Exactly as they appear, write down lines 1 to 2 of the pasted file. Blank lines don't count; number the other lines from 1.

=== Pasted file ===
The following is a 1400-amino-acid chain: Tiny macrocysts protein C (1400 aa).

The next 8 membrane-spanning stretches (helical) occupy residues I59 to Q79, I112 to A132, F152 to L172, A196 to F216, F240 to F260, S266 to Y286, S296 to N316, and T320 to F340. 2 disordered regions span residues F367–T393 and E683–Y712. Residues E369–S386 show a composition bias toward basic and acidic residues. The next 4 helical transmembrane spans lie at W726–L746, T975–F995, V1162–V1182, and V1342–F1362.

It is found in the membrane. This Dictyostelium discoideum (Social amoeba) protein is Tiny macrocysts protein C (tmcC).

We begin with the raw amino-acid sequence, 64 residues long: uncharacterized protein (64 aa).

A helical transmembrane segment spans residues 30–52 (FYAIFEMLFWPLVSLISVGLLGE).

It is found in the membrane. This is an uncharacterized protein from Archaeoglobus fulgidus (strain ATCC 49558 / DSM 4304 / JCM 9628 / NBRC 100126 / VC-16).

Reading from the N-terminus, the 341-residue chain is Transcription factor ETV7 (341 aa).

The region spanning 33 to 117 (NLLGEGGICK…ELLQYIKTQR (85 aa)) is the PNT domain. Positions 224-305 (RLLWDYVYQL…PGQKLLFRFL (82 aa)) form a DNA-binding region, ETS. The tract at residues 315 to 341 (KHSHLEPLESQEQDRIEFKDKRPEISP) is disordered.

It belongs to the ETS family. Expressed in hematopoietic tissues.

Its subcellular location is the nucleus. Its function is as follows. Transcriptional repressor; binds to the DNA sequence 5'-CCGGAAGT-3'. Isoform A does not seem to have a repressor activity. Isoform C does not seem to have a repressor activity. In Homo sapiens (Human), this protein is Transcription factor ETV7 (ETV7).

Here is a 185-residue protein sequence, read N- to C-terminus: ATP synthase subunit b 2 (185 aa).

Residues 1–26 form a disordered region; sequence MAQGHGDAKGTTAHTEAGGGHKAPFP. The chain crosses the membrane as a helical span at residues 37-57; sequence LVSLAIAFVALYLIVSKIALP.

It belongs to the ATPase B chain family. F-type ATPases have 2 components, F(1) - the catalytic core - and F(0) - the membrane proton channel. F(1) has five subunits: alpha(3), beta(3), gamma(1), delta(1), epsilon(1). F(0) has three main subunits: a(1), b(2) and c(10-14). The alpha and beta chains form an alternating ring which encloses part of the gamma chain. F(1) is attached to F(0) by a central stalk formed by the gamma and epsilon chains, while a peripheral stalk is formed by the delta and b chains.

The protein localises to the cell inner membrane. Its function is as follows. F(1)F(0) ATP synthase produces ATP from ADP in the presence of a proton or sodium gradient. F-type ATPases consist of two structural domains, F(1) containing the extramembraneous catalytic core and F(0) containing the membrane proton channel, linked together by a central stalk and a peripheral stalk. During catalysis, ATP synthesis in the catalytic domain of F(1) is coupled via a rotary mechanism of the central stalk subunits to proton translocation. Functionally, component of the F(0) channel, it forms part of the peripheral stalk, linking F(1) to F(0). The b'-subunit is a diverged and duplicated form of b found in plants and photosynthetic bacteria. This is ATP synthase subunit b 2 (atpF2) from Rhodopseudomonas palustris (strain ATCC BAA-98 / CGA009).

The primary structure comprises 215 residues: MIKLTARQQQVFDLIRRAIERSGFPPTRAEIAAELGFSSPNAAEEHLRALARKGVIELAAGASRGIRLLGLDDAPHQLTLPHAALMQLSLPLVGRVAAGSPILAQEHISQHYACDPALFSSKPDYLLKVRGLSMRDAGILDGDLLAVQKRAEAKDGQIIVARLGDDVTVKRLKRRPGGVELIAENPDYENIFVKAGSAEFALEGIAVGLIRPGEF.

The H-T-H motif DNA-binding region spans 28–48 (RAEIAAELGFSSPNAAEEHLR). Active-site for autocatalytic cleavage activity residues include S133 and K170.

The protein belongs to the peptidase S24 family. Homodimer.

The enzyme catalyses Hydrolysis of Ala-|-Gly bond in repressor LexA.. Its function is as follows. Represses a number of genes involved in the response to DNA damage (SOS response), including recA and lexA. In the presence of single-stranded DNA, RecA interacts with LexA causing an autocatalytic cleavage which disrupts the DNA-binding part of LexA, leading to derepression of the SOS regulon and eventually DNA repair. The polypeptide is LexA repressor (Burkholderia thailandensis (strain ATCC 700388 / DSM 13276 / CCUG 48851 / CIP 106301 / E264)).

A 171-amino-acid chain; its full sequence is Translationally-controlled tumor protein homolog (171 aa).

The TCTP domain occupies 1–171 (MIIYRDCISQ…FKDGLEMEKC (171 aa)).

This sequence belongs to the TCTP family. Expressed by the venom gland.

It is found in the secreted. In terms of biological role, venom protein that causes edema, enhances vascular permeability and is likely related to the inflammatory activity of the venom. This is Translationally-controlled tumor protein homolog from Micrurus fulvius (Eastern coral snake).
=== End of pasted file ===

The following is a 1400-amino-acid chain: Tiny macrocysts protein C (1400 aa).

The next 8 membrane-spanning stretches (helical) occupy residues I59 to Q79, I112 to A132, F152 to L172, A196 to F216, F240 to F260, S266 to Y286, S296 to N316, and T320 to F340. 2 disordered regions span residues F367–T393 and E683–Y712. Residues E369–S386 show a composition bias toward basic and acidic residues. The next 4 helical transmembrane spans lie at W726–L746, T975–F995, V1162–V1182, and V1342–F1362.